The “Michelin Men” encounters on Reunion Island

Michelin_LOGOAn earlier version of this article was originally published in Fate Magazine, and is reprinted here with their consent.

Satellite photo of Reunion Island. (image credit: Wikimedia Commons)

Let’s look at an interesting sub-genre of alien occupant, the so-called “Michelin man,” after the logo of the large French tire company Michelin. It’s a cute little man made out of tires of different sizes, which also looks like a spacesuit. (This type of spacesuit was depicted in the late 50s in the hugely popular comic series Tintin, when the hero and his companions go to the Moon.) Yet despite these cultural considerations, the two Close Encounters of the Third Kind (CE-III) with “Michelin men” were real enough, with both physical evidence and physiological effects, which make them Close Encounters of the Second Kind (CE-II) at the same time. Both cases were investigated and documented officially by the French Gendarmerie, a state police which operates throughout France and its overseas territories, and is charged by law to receive UFO reports from the public. They conduct all the interviews with witnesses and any necessary follow-up and then pass on the files to GEIPAN, the French space agency UFO bureau, for statistical analysis or further investigation. These cases, however, occurred before the establishment of GEIPAN (then known as GEPAN) in 1977.

The location of the two incidents was Réunion Island, a remote French outpost in the Indian Ocean. This volcanic island east of Madagascar in Africa is 969 square miles and has 827,000 inhabitants, according to 2009 figures. Annexed by France in the 17th century, it’s now an overseas department. The first case of farmer Luce Fontaine occurred in the morning of July 31, 1968, while the second incident involving 21-year driver Antoine Séverin took place on February 14, 1975. The remoteness of Réunion Island is an important factor in ruling out sociological contagion, particularly in a period long before the global culture of the internet and satellite cable. Séverin, for instance, had not even heard of Fontaine’s case, which was reported in the press at the time.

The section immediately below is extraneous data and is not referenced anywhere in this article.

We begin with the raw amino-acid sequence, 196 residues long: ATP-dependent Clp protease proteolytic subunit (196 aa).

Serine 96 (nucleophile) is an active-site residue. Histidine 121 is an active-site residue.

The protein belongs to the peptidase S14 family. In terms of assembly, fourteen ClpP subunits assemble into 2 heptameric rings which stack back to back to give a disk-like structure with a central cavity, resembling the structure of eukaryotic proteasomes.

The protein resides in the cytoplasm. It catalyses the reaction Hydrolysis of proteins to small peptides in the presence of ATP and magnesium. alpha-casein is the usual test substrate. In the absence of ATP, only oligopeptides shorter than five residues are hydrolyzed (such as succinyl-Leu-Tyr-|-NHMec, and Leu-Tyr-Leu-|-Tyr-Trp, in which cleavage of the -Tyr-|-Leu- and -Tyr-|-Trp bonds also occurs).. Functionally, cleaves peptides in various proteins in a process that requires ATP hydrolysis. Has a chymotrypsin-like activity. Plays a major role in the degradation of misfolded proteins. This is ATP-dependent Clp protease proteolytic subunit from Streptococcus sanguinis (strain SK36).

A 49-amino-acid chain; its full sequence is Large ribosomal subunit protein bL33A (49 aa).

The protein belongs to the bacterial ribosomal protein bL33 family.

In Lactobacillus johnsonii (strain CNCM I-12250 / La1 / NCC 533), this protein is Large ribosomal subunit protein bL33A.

A view of the Plaine des Palmistes in Reunion Island. (image credit: Jo Kerozen)


Cover of the French 1976 edition of Jean-Claude Bourret’s The New UFO Challenge, where the Gendarmerie documents on the 1975 CE-II were published. (image credit: Editions France-Empire)

Although we don’t have the actual police dossier of the first CE-III, we do have a good summary of the case in the massive book by Michel Figuet and J.-L. Ruchon, OVNI: Le premier dossier complet des rencontres rapprochées en France (UFO: The first complete dossier of close encounters in France), published in 1979. We also have the Nov. 1968 article published in the French journal Lumières dans la Nuit (Night Lights, usually referenced as LDLN) translated in England’s Flying Saucer Review ; as well as the beautiful color reproduction of the aliens made long ago by the defunct French UFO group GEOS (see illustration).

At 9 a.m. on July 31, 1968, 22-year-old farmer Luce Fontaine was in a plain called La Plaine des Cafres, specifically at the 21 KM signpost, picking some grass for his rabbits. “I suddenly saw a sort of oval-shaped cabin in the clearing,” Fontaine explained later. “It was 25 meters from me [about 75 feet], and as though suspended at a height of four or five meters [12 to 15 feet] from the ground. The extremities of it were dark blue, the center part lighter, more transparent rather like the windscreen of a [Peugeot] 404. Above and below it had what looked like two glass feet of shining metal.”

The GEOS painting puts the Michelin man outside the saucer, probably to highlight its funny shape since it was part of a set of slides of different types of aliens. But in the real incident at Cafres no such thing occurred. Basically, Fontaine described two humanoids about 90 cm. tall (less than 3 feet) inside the transparent cabin, dressed in the so-called Michelin gear and wearing a shiny metallic helmet covering their face. One of them was standing facing his back to him, but the one on the left turned and faced him. Fontaine’s statement continued: